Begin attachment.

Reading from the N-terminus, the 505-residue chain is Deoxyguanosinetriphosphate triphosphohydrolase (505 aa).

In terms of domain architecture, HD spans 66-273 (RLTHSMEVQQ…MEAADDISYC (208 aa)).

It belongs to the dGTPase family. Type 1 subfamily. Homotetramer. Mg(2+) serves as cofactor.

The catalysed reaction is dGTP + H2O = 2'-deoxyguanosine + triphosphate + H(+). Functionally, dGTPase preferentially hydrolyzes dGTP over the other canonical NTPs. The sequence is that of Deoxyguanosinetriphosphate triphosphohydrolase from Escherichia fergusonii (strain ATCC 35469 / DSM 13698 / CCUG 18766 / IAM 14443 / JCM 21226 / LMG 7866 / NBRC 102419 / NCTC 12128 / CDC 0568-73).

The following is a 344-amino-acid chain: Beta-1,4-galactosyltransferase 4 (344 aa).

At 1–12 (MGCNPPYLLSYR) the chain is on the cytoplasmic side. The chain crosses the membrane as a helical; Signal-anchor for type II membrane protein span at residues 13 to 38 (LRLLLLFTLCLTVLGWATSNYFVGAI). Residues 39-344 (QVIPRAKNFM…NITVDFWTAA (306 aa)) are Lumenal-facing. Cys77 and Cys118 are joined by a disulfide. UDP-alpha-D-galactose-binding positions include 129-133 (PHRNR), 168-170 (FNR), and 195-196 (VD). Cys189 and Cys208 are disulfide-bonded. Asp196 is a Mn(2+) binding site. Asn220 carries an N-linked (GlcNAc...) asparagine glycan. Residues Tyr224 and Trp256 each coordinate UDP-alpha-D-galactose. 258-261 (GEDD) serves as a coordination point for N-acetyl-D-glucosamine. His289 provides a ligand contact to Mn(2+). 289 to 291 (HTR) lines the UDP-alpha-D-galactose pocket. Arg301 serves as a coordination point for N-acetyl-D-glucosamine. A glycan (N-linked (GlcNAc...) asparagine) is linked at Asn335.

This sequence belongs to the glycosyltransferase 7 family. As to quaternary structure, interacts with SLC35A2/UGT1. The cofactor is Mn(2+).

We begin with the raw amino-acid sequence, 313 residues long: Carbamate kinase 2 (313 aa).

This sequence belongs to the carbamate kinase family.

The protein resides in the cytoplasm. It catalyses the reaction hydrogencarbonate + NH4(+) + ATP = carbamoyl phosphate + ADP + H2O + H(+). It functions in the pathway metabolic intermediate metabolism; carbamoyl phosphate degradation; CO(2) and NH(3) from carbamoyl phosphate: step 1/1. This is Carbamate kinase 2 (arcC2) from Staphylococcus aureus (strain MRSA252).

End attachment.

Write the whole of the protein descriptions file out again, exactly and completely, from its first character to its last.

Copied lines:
Reading from the N-terminus, the 505-residue chain is Deoxyguanosinetriphosphate triphosphohydrolase (505 aa).

In terms of domain architecture, HD spans 66-273 (RLTHSMEVQQ…MEAADDISYC (208 aa)).

It belongs to the dGTPase family. Type 1 subfamily. Homotetramer. Mg(2+) serves as cofactor.

The catalysed reaction is dGTP + H2O = 2'-deoxyguanosine + triphosphate + H(+). Functionally, dGTPase preferentially hydrolyzes dGTP over the other canonical NTPs. The sequence is that of Deoxyguanosinetriphosphate triphosphohydrolase from Escherichia fergusonii (strain ATCC 35469 / DSM 13698 / CCUG 18766 / IAM 14443 / JCM 21226 / LMG 7866 / NBRC 102419 / NCTC 12128 / CDC 0568-73).

The following is a 344-amino-acid chain: Beta-1,4-galactosyltransferase 4 (344 aa).

At 1–12 (MGCNPPYLLSYR) the chain is on the cytoplasmic side. The chain crosses the membrane as a helical; Signal-anchor for type II membrane protein span at residues 13 to 38 (LRLLLLFTLCLTVLGWATSNYFVGAI). Residues 39-344 (QVIPRAKNFM…NITVDFWTAA (306 aa)) are Lumenal-facing. Cys77 and Cys118 are joined by a disulfide. UDP-alpha-D-galactose-binding positions include 129-133 (PHRNR), 168-170 (FNR), and 195-196 (VD). Cys189 and Cys208 are disulfide-bonded. Asp196 is a Mn(2+) binding site. Asn220 carries an N-linked (GlcNAc...) asparagine glycan. Residues Tyr224 and Trp256 each coordinate UDP-alpha-D-galactose. 258-261 (GEDD) serves as a coordination point for N-acetyl-D-glucosamine. His289 provides a ligand contact to Mn(2+). 289 to 291 (HTR) lines the UDP-alpha-D-galactose pocket. Arg301 serves as a coordination point for N-acetyl-D-glucosamine. A glycan (N-linked (GlcNAc...) asparagine) is linked at Asn335.

This sequence belongs to the glycosyltransferase 7 family. As to quaternary structure, interacts with SLC35A2/UGT1. The cofactor is Mn(2+).

We begin with the raw amino-acid sequence, 313 residues long: Carbamate kinase 2 (313 aa).

This sequence belongs to the carbamate kinase family.

The protein resides in the cytoplasm. It catalyses the reaction hydrogencarbonate + NH4(+) + ATP = carbamoyl phosphate + ADP + H2O + H(+). It functions in the pathway metabolic intermediate metabolism; carbamoyl phosphate degradation; CO(2) and NH(3) from carbamoyl phosphate: step 1/1. This is Carbamate kinase 2 (arcC2) from Staphylococcus aureus (strain MRSA252).